Luka’s history is instructive: according to the paper, the name Luka is derived from an Afrikaans word meaning “location” – “lokasie”. Mujere writes that it was created as a labour reserve during Paul Kruger’s time. It was comprised of thirteen clans, all related to the Bafokeng but not self-identifying as such. This allowed the Bafokeng chiefs to claim that the clans fell under their leadership, Mujere says. Subsequently, the contestation of land ownership at Luka is lengthy, and complex. It neatly demonstrates the intersectionality of colonial land dispossession, traditional land disputes and rebellion against customary authority.
Subsequently, Luka residents were seen as “a village of rebels” by the RBA, according to Mujere. Meanwhile, the benefits of the location of a platinum mine at Luka has benefited one faction of the RBN. “It is therefore important to understand community protests in Luka in the light of residents’ sense of entitlement. The protests in Luka cannot therefore be divorced from the historical land claims made by different clans against the RBN,” Mujere writes.
Luka is surrounded by several Impala platinum shafts and some open cast mines. Matebeleng, on the other hand, began as a squatter camp for farm workers in the 1980s. Later, Aquarius mine bought the land, but did not evict the residents. The settlement mushroomed. It is largely a local and immigrant migrant community, Mujere writes. Today, it is surrounded by five chrome and platinum mines.
The ownership of the land at Number Nine is disputed. Situated between two Impala Platinum shafts, it is on land that belonged to a “Mr Mutsewenyana” who inherited the land from his father, who was given the land by the Bafokeng. The RBA and the Mutswenyana family are at odds over who owns the land. Each time the municipality has tried to provide services to Number Nine, Mujere says, the RBA has “intervened claiming ownership of the land”. “It is also important to problematise the insider-outsider dialectic in these different case studies,” he says.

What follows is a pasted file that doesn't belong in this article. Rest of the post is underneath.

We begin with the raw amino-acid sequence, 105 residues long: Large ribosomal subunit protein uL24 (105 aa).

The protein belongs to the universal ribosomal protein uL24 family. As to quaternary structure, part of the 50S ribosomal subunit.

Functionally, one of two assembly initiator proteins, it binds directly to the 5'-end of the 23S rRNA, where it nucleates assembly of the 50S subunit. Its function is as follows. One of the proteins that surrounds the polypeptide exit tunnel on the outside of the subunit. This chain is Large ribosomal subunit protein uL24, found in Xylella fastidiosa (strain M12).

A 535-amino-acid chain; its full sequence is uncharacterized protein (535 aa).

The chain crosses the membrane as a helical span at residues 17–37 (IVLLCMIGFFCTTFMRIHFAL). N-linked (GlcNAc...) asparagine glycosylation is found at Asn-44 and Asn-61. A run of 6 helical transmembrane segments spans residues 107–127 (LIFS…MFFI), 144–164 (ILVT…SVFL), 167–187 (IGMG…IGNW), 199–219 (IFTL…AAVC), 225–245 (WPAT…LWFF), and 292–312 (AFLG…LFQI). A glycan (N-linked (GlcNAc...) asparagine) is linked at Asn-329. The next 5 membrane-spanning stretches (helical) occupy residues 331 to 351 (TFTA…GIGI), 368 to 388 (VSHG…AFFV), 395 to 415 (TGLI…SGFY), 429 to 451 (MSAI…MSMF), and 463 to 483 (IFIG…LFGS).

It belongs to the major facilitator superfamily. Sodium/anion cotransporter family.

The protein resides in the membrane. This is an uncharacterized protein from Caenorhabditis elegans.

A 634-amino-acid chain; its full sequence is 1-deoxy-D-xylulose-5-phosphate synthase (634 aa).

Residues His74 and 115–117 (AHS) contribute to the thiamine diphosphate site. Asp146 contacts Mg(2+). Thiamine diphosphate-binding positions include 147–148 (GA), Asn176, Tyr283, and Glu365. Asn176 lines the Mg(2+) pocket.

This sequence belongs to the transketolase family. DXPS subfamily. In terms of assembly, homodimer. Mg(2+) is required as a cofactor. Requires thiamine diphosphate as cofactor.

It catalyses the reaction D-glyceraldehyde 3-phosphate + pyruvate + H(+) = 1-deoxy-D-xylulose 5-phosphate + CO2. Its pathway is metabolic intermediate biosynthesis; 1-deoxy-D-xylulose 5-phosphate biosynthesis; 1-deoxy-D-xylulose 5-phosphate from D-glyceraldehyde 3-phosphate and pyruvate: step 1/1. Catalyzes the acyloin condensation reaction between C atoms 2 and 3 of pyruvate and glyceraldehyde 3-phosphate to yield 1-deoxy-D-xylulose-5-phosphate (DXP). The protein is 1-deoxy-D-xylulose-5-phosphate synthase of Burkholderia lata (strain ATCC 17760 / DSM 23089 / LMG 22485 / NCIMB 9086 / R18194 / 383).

“Land ownership shapes how residents frame themselves as locals in areas close to mines. At one level, a local community can be taken to refer to a community of autochthonous people who have a strong attachment to the land and were probably displaced from the lands when the mines were opened. The residents of Luka would fit into this description of local community.”
No benefits from mining operations
In the 1950s, with the establishment of mines in the North West, came the loss of farming and grazing lands. A woman interviewed by a previous study, cited by Mujere, said: “The mines were situated exactly where it used to be our fields. And it was the chief, not the people, who benefited from them.” For employment, those in these communities have turned to the informal economy, opening spaza shops and renting out backroom shacks. Thrown into this mix is xenophobic violence: much of the informal economy is dominated by foreigners, Mujere says. At Luka, the RBA has obstructed this.